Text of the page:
The Byzantine Empire
• The Byzantine Empire...Emperor Diocletian divided the Roman Empire into two halves, east and west, around AD 296. When the west half collapsed in AD 476, many libraries and places of learning were destroyed. However, the eastern half of the Roman Empire, know as the Byzantine Empire, survived for over 1,000 years and thus preserved much of the Greek and Roman advancements. A number of cultural areas were enriched by the people of the Byzantine Empire: art, architecture, law, finances, music, and of course, religion. Those from the Byzantine Empire thought of themselves as Roman descendants, but went on to develop very distinctive personalities and culture.
• Slavic Culture...Ancient Slavic culture and customs was a mostly undocumented but ubiquitous presence in ancient Eastern European and Western Asian history. The presence of the Slavs and their influence on the civilizations around them thrived throughout millennia beginning as long ago as 2,000 B.C. and exists in present times. In fact, more than 25 countries have an official language based upon a Slavic language. Even though we have very little written record documenting the Slavic history, we have learned quite a bit about the ancient culture through folklore and mythological tales passed from generation to generation. Artifacts have been unearthed that further provide insight into the ancient culture. While most Slavic peoples reside in Eastern Europe today, many live in the United States, predominantly in Ohio and Pennsylvania.
East Asia on the Rise
• Tang and Song China...China’s boundaries under Tang rule swelled to greater dimensions than any other time in imperial China history. Modern day Korea, Manchuria, and Iran were all once part of the Tang Empire. During the seventh and eighth centuries, the Tang Dynasty was the greatest power in Asia. Intellectually, scholars made many advances in science and technology and had a growing focus on astronomy. The Tang Dynasty subsided and then ended. For a brief period, China had no primary imperial leadership. After fifty years, another great empire arose. The Song Dynasty continued for 300 years. Art and literature flourished, while many innovative changes occurred in the political system. For the first time in history, a paper monetary system was set in place, which would establish the groundwork for many currency systems all over the world.
• The Mongol Conquests...Preceded by the Xin and Jin Dynasties, the Mongols of the north ultimately invaded and conquered the lands formerly controlled by Chinese imperial leaders. This new era, the Yuan Dynasty, was a time of many great conquests. Under Mongol control, the empire reached its maximum proportions. The military was so mighty that the Mongols exerted power in lands stretching from Eastern Europe to Korea. The Mongolian Empire, otherwise known as the Yuan Dynasty, lasted from 1279 to 1368. Genghis Khan was accredited with the vast conquests. His grandson Kublai Khan sought to integrate the existing culture with the Mongolian beliefs. While his efforts were well meaning, the constant push to construct elaborate cities and structures and to conquer even more lands ultimately led to an impoverished and desecrated empire. While many myths and misconceptions have circulated about Genghis Khan, the Mongol conquest represents one of the most amazing historical accomplishments. Historians continue to uncover more about this elusive character and his objectives.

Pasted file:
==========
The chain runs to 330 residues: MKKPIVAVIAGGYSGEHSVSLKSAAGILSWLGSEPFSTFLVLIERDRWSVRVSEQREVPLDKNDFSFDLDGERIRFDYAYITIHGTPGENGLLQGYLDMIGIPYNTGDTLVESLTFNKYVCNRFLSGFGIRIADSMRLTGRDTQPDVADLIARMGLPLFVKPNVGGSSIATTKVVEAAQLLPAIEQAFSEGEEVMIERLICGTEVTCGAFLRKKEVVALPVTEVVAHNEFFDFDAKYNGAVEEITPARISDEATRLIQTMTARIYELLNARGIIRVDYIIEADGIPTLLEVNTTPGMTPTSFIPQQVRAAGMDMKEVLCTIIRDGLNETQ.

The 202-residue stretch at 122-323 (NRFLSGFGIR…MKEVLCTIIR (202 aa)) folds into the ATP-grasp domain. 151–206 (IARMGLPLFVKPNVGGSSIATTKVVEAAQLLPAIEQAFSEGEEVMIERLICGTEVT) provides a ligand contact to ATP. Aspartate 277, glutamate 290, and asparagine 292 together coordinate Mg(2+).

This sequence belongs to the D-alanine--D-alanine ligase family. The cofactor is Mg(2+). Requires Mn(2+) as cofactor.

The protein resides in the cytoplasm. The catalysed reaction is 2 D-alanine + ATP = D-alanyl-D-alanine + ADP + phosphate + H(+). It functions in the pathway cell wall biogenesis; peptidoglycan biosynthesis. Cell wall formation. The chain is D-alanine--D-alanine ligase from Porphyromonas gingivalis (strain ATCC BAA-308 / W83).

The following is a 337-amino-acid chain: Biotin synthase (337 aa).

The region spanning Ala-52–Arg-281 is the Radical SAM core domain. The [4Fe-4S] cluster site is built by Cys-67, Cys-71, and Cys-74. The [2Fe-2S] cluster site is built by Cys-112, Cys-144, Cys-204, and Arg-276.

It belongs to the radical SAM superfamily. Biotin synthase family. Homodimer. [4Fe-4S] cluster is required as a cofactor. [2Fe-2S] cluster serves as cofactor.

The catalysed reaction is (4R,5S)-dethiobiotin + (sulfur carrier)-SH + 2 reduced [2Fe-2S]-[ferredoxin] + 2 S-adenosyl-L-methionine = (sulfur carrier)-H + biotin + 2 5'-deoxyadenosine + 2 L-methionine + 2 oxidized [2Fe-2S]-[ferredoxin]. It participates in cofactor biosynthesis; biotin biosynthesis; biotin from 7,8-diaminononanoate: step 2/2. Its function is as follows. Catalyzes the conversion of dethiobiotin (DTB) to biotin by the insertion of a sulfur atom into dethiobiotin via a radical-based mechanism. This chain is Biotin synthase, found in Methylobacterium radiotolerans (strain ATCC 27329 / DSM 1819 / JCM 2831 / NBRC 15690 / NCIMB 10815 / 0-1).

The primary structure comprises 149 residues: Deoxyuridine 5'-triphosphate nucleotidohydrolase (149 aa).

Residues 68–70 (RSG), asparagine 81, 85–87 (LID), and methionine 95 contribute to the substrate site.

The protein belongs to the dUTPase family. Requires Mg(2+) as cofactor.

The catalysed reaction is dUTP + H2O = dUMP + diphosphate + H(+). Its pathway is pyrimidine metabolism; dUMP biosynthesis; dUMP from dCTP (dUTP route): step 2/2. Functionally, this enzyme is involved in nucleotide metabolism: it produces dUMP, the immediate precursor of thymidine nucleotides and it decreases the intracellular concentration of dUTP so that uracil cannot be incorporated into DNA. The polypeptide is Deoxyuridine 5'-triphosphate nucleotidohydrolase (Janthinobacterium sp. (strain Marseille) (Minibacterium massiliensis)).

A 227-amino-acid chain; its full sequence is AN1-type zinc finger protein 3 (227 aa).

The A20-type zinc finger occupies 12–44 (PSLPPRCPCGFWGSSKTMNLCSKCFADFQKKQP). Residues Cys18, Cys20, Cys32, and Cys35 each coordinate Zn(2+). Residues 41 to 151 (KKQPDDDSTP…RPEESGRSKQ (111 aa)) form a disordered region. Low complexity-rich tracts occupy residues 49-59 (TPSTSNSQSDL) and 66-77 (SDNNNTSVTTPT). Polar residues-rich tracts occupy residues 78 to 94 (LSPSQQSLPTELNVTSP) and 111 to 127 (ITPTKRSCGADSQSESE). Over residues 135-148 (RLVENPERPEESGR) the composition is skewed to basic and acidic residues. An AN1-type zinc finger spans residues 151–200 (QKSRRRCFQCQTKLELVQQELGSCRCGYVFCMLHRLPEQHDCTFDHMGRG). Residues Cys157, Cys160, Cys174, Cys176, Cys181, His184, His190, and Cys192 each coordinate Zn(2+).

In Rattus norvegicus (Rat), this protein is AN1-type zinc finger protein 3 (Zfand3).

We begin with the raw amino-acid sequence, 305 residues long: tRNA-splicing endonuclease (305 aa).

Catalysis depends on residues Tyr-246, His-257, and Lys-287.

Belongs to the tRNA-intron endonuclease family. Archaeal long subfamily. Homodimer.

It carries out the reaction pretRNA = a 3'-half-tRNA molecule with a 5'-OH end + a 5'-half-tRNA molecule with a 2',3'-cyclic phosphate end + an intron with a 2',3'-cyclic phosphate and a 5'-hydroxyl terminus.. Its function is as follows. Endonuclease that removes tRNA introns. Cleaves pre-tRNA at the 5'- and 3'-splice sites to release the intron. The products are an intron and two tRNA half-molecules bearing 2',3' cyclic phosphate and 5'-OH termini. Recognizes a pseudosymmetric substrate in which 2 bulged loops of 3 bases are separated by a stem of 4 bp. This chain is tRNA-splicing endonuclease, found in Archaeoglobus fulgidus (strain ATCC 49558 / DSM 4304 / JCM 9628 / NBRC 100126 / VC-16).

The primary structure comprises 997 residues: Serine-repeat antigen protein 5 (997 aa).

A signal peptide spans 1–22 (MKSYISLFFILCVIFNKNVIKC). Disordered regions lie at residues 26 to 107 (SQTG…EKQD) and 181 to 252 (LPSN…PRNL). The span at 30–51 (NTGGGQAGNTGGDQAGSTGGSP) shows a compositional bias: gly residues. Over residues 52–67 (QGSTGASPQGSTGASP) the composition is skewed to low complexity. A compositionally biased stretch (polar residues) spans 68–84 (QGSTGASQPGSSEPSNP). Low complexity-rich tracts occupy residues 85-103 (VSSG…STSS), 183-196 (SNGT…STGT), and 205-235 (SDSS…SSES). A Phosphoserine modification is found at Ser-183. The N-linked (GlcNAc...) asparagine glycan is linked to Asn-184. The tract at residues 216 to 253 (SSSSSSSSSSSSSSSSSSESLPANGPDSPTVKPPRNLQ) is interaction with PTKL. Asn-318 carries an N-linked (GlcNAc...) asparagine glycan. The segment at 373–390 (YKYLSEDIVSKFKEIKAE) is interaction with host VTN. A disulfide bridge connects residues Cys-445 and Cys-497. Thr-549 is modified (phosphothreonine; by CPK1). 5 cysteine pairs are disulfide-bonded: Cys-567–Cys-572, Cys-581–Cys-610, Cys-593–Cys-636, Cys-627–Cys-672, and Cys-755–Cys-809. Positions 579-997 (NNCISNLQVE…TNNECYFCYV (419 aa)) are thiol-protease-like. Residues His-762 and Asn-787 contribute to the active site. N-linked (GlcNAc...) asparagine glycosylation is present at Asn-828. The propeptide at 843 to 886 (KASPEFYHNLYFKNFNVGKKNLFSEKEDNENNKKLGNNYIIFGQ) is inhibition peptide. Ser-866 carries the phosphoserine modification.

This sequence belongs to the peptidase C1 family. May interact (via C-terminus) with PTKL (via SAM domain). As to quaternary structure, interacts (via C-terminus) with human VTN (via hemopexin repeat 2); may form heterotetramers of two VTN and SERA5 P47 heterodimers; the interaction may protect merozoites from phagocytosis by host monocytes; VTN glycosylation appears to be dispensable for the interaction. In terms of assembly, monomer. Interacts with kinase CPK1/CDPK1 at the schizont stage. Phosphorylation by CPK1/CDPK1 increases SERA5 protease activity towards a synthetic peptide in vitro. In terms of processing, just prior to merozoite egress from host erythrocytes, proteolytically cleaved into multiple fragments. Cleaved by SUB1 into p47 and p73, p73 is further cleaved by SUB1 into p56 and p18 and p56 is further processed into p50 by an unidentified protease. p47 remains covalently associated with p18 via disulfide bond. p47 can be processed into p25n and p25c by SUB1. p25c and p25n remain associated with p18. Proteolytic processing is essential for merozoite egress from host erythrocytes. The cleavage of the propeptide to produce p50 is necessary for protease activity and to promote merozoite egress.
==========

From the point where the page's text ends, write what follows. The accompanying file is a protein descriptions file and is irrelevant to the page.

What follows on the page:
• Building Beijing...Small insignificant towns existed in the Beijing area during the Sui and Tang dynasties (581-907). The later Jin Dynasty (936-947) of northern China surrendered a large part of its northern boundary, including modern-day Beijing, to the Khitan Liao Dynasty. The Liao Dynasty established a minor capital in what is now Beijing in 938. Its name was Nanjing, or the "Southern Capital." The Jurchen Jin Dynasty moved its capital to Liao's Nanjing, calling it Zhongdu, in 1153. In 1215, Mongol forces burned Zhongdu to the ground and constructed its own "Grand Capital," Dadu in 1267. This was the true beginning of contemporary Beijing. The Mongol emperor, Kublai Khan, founded his capital in Beijing instead of more traditional central China sites because Beijing was closer to his power base in Mongolia. In 1356, the powerful Ming emperor Hongwu overran the city of Beijing, establishing the Ming dominance in the area.
• Feudal Powers in Japan...From the twelfth to the nineteenth century, Japan was a militaristic empire with the society divided into different classes. This period of feudalism in Japan was a time of great development in social and political structure, as well as vast expansion in art and culture. The emperors rose to rule through family ties, but they had minimal power. The shogun had ultimate control. Shoguns were the military leaders, who distributed the lands to loyal followers, the vassals. The vassals paid homage and allegiance to the shogun and thus received protection. These daimyo in turn granted smaller tracts of land to their personal warriors, the samurai. The samurai followed a strict code of conduct and fiercely defended his daimyo’s land.
The Middle Ages